If you go shopping on Black Friday at a clothing store, you should take the time to brave the fitting rooms, no matter how long the lines are. Nick learned this the hard way, buying three pairs of jeans for $15 each. He made it out of the store unscathed, but when he got home, found that the jeans didn’t fit. Boo. Oh, well, he can just take them back to the store and swap them for the correct size, right? Not so fast!
Women’s clothing retailer Coldwater Creek didn’t have to do anything for Peri. She found a pair of pants that she liked in a retail store had the clerk order them in “tall” length for her. She couldn’t use the 40% off coupon she had brought for the special order, since it wasn’t considered an in-store purchase. Officially. She bought the pants anyway. Normally that would be the end of it, but then something really great happened. he sent a quick e-mail to the company, and received a response from corprorate…then a phone call from the manager of her local store, offering that 40% off retroactively. And a gift card.
If you’ve got a closet full of clothes yet still plan to buy a bunch of new stuff, you could stand to use your wardrobe more efficiently. A few adjustments can inject new life into clothing you already own and stifle your urge to make another shopping trip.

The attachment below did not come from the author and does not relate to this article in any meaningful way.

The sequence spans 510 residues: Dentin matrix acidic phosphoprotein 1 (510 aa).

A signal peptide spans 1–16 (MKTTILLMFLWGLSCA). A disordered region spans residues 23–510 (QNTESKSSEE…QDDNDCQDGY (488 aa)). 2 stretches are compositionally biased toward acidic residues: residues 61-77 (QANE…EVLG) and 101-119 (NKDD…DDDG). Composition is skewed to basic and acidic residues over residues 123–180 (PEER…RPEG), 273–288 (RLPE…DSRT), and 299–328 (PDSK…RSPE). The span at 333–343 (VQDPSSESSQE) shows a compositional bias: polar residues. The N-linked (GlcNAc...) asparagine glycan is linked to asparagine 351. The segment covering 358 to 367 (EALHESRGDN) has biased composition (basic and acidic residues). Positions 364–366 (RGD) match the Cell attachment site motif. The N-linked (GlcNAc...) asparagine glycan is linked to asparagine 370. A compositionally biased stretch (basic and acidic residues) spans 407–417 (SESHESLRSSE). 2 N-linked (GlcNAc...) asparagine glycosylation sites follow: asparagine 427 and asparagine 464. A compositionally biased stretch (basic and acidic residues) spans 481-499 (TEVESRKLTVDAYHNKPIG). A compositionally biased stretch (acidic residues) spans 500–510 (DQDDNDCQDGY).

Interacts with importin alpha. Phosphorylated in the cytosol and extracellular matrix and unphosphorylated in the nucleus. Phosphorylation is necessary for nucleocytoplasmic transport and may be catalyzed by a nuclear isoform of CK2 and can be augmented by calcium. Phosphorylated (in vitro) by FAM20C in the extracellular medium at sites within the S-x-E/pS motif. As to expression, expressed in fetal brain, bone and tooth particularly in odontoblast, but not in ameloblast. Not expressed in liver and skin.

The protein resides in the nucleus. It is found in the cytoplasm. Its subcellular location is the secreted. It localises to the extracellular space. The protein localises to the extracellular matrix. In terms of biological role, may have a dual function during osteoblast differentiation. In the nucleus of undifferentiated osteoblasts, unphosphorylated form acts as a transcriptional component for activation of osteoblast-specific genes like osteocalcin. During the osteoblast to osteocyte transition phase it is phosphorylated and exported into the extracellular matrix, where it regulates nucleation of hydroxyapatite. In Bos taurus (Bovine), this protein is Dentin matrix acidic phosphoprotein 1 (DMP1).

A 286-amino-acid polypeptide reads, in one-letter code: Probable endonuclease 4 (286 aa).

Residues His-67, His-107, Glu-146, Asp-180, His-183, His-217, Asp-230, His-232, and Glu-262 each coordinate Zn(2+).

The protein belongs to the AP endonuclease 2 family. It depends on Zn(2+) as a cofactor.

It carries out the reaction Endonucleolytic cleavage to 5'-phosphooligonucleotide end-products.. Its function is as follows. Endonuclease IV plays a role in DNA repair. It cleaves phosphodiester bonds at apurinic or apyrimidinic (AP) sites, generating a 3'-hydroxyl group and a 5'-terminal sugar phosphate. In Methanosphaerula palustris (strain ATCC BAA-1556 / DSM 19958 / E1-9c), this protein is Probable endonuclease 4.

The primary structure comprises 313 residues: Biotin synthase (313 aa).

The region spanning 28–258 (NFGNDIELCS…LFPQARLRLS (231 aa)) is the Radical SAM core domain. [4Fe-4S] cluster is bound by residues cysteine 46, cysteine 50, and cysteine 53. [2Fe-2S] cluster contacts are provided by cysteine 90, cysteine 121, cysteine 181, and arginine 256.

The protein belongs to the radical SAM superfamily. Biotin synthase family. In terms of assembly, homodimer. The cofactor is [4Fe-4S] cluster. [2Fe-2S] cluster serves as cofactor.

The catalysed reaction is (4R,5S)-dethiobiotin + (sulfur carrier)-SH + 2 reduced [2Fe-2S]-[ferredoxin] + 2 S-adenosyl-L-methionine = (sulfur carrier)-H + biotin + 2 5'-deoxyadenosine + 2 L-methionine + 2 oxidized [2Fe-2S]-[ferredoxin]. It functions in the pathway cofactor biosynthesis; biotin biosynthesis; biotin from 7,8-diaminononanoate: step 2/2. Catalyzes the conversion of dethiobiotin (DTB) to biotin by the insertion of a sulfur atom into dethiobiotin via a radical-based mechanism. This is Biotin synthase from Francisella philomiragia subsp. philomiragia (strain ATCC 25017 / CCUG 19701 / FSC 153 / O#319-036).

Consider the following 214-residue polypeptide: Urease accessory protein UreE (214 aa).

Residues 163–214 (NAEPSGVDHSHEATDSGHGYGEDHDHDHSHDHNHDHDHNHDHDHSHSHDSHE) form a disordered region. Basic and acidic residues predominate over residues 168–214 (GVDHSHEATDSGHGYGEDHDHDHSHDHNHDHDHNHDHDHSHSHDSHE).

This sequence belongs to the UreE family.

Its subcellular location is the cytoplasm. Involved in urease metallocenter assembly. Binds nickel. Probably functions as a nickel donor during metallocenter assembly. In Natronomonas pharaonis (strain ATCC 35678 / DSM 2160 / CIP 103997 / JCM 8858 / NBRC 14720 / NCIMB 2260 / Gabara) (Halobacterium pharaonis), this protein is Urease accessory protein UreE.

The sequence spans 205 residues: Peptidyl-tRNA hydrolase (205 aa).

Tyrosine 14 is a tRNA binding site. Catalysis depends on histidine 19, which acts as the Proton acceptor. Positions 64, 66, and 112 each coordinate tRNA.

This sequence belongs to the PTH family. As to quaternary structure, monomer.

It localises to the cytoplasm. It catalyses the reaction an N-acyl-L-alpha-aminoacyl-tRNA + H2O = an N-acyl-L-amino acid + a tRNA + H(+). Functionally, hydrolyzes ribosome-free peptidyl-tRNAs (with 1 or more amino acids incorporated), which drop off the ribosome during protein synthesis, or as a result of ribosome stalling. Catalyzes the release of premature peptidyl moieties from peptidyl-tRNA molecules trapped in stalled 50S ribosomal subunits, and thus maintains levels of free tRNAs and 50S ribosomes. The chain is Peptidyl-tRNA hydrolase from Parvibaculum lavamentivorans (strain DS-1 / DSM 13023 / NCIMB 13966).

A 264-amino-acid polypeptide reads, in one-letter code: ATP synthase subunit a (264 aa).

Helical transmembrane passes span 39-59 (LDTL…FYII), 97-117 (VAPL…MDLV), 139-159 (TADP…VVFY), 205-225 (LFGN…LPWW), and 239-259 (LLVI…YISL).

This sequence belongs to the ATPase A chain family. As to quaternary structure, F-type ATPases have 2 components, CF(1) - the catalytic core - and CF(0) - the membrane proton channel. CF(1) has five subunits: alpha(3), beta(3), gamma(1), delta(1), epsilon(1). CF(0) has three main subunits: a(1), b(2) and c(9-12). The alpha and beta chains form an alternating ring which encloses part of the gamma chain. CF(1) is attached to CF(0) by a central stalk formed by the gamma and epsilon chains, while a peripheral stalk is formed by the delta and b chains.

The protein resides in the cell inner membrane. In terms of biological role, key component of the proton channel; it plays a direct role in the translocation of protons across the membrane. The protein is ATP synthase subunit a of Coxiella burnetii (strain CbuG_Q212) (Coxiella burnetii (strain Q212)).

Abercrombie & Fitch issued a press release last night saying that they would pay Michael ‘The Situation’ Sorrentino from The Jersey Shore to stop wearing its products. Is it stunt marketing or trying to preempt an anti-all-things-Jersey-Shore-related backlash?
The good news: clothing manufacturers have figured out (again) that perhaps they should standardize women’s clothing sizes. The bad news: multiple companies are working on different systems, so this standardization won’t be standardized any time soon.
Most companies don’t even seem to care about you 8 weeks after you buy something from them, so Gabe and his mom were pleasantly surprised when Columbia agreed to replace a pair of cracked snow boots that were 8 years old.
For those of us who wear very unusual and/or large sizes of clothing, ordering clothes online is a thing of beauty and convenience. Unless you’re Matt, and JC Penney’s online fulfillment people are utterly unable to read the numbers on a pair of pants and put them in the correct box. Through multiple clothing orders, the retailer has been unable to send Matt the sizes that he actually requests–which I always thought was the entire point of ordering clothes online.
Reader Chad shares his gradual way of cleaning out his closet. What he does his shove everything to the left side and places hangers in the middle. Then he goes through and picks out his outfits like normal. When laundry happens, all the clean clothes go on the right, but he forces himself to only wear clothes from the left.
My favorite Halloween costume is Toilet Paper Mummy, which is probably the least expensive get-up you can cobble together outside the ghost-bed sheet motif. All you do is wrap yourself up in toilet paper and duct tape yourself together. The TP mummy is always good for laughs at parties, and the costume only gets better as the night goes on, making you look more and more authentic as the paper tatters and drags behind you.